For all intents and purposes, I gave up on popular music after 1986. Up to that point, I was keeping one eye on the record stores and the other on the Billboard charts, something I had done pretty much nonstop since 1965, when I put down seventy-nine cents of my own money (a major investment, since I wasn't yet twelve) for a 45 of the Stones doing "(I Can't Get No) Satisfaction."
And then in 1987 I stopped cold. The logical reasons for this are threefold:
But beyond all that, I had simply gotten to the point where I didn't care anymore: there had been thirty different Number One songs in 1986, and I'd actually bought only one of them. (For the curious: Bananarama's remake of the Shocking Blue's "Venus," which itself had been Number One in early 1970.) Worse yet, two of them involved Peter Cetera.
I rather enjoyed my estrangement from the charts for the next couple of decades, picking up an occasional CD but keeping the vinyl handy for "serious" listening. And I had no real regrets: the market had fragmented to such an extent that it was impossible to follow all the genres and subgenres, yet my belief in the benefits of a unified Top 40, the way it seemed to be when I was a kid, hadn't quite been shattered, so I figured it was simply Too Much Work. Let someone else bother with the differences among CHR/Pop and CHR/Rhythmic and all the other flavors: my tastes had relocated elsewhere.
Which, in fact, they hadn't. They were right where they started, a little broader maybe, but still there. Obviously a lot of stuff was being recorded and released that I might have actually enjoyed: I simply had to find new channels. And oddly, finding independent material proved a lot easier than getting my hands on more conventional pop vehicles.
For the latter, it helps to know someone half your age or so. Trini does our PC maintenance, and she'll be half my age nine years from now. Inevitably she'd wander into my compound and marvel at the sheer perversity of my song selections: eventually she started suggesting additions, even finding them herself and bringing them to my attention, on the not-all-that-dubious assumption that she can deduce what I like by noticing what I don't turn off in disgust when it comes up on the shuffle. As synergy goes, this is top-shelf quality: I get to hear some newish (as in "post-1986") stuff I might not have heard otherwise, and given my tendency to be didactic in the extreme, she learns where a lot of that stuff came from in the first place. We had an entertaining discussion, for instance, of Atreyu's "Falling Down," which she said reminded her of something she'd heard before, perhaps from the parental units. After about twenty seconds, I'd identified the influence: Golden Earring's "Radar Love," from way back in the 1970s. To prove the point, I attempted to synchronize the two: I never got them exactly in sync, but what the hell.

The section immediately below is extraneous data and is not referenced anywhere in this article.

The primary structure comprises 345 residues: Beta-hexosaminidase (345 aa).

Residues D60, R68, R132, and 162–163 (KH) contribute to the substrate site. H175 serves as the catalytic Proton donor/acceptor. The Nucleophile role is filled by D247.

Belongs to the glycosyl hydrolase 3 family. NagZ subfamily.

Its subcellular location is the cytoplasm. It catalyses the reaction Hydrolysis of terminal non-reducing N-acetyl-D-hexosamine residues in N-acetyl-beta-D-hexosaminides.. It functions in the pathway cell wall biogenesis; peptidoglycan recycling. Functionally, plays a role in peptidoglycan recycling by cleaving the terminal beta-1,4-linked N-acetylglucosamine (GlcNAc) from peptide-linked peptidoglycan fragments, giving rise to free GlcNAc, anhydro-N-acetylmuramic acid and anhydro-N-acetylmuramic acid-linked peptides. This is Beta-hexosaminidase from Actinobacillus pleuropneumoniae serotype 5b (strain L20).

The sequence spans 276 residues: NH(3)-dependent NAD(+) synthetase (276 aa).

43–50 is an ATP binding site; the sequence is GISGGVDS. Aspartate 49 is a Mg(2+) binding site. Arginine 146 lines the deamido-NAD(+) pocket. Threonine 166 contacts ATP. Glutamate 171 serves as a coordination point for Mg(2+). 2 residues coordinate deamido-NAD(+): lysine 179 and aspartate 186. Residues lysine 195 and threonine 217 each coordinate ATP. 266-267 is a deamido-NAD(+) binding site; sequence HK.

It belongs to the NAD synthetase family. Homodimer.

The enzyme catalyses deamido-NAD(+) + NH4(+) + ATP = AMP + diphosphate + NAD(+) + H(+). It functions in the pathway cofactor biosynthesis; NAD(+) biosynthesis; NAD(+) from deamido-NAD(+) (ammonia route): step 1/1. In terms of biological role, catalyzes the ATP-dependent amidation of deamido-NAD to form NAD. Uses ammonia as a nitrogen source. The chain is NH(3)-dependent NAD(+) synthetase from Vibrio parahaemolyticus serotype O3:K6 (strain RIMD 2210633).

At this point, I don't know which is more miraculous: the fact that a twentysomething woman can have a serious musical discussion with an old fart like me, or the fact that I'm actually listening to bands that exist in the here and now. Ultimately, I suppose it doesn't matter.
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Copyright © 2008 by Charles G. Hill